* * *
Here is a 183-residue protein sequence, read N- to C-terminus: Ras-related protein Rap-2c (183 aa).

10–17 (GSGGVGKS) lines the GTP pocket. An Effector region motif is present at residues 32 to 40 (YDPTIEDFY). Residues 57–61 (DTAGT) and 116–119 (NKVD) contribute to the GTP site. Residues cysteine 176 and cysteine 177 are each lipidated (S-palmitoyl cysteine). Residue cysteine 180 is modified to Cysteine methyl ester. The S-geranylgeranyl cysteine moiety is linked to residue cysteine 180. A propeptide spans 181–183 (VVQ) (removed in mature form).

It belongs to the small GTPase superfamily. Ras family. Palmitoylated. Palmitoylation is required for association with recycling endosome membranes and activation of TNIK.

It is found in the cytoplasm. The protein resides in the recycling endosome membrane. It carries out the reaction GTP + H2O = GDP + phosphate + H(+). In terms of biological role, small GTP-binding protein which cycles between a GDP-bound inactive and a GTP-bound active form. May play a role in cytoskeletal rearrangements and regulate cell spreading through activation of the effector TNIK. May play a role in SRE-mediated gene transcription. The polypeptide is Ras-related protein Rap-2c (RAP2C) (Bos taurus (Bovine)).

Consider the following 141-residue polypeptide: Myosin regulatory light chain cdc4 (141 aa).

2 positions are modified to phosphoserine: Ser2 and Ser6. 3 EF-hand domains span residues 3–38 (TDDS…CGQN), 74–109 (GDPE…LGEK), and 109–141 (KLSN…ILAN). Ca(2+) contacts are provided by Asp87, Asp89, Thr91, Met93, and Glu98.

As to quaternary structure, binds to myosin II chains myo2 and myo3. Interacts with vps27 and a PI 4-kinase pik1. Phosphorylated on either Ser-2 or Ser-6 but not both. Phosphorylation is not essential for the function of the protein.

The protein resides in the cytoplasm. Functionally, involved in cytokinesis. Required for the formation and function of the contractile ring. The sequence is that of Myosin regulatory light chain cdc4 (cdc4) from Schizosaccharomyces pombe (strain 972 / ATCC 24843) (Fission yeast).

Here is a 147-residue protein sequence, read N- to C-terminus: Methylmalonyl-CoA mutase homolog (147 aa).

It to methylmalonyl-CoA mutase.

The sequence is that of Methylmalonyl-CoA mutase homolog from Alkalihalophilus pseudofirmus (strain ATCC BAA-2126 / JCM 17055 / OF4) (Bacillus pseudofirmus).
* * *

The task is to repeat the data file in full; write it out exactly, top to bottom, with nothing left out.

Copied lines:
Here is a 183-residue protein sequence, read N- to C-terminus: Ras-related protein Rap-2c (183 aa).

10–17 (GSGGVGKS) lines the GTP pocket. An Effector region motif is present at residues 32 to 40 (YDPTIEDFY). Residues 57–61 (DTAGT) and 116–119 (NKVD) contribute to the GTP site. Residues cysteine 176 and cysteine 177 are each lipidated (S-palmitoyl cysteine). Residue cysteine 180 is modified to Cysteine methyl ester. The S-geranylgeranyl cysteine moiety is linked to residue cysteine 180. A propeptide spans 181–183 (VVQ) (removed in mature form).

It belongs to the small GTPase superfamily. Ras family. Palmitoylated. Palmitoylation is required for association with recycling endosome membranes and activation of TNIK.

It is found in the cytoplasm. The protein resides in the recycling endosome membrane. It carries out the reaction GTP + H2O = GDP + phosphate + H(+). In terms of biological role, small GTP-binding protein which cycles between a GDP-bound inactive and a GTP-bound active form. May play a role in cytoskeletal rearrangements and regulate cell spreading through activation of the effector TNIK. May play a role in SRE-mediated gene transcription. The polypeptide is Ras-related protein Rap-2c (RAP2C) (Bos taurus (Bovine)).

Consider the following 141-residue polypeptide: Myosin regulatory light chain cdc4 (141 aa).

2 positions are modified to phosphoserine: Ser2 and Ser6. 3 EF-hand domains span residues 3–38 (TDDS…CGQN), 74–109 (GDPE…LGEK), and 109–141 (KLSN…ILAN). Ca(2+) contacts are provided by Asp87, Asp89, Thr91, Met93, and Glu98.

As to quaternary structure, binds to myosin II chains myo2 and myo3. Interacts with vps27 and a PI 4-kinase pik1. Phosphorylated on either Ser-2 or Ser-6 but not both. Phosphorylation is not essential for the function of the protein.

The protein resides in the cytoplasm. Functionally, involved in cytokinesis. Required for the formation and function of the contractile ring. The sequence is that of Myosin regulatory light chain cdc4 (cdc4) from Schizosaccharomyces pombe (strain 972 / ATCC 24843) (Fission yeast).

Here is a 147-residue protein sequence, read N- to C-terminus: Methylmalonyl-CoA mutase homolog (147 aa).

It to methylmalonyl-CoA mutase.

The sequence is that of Methylmalonyl-CoA mutase homolog from Alkalihalophilus pseudofirmus (strain ATCC BAA-2126 / JCM 17055 / OF4) (Bacillus pseudofirmus).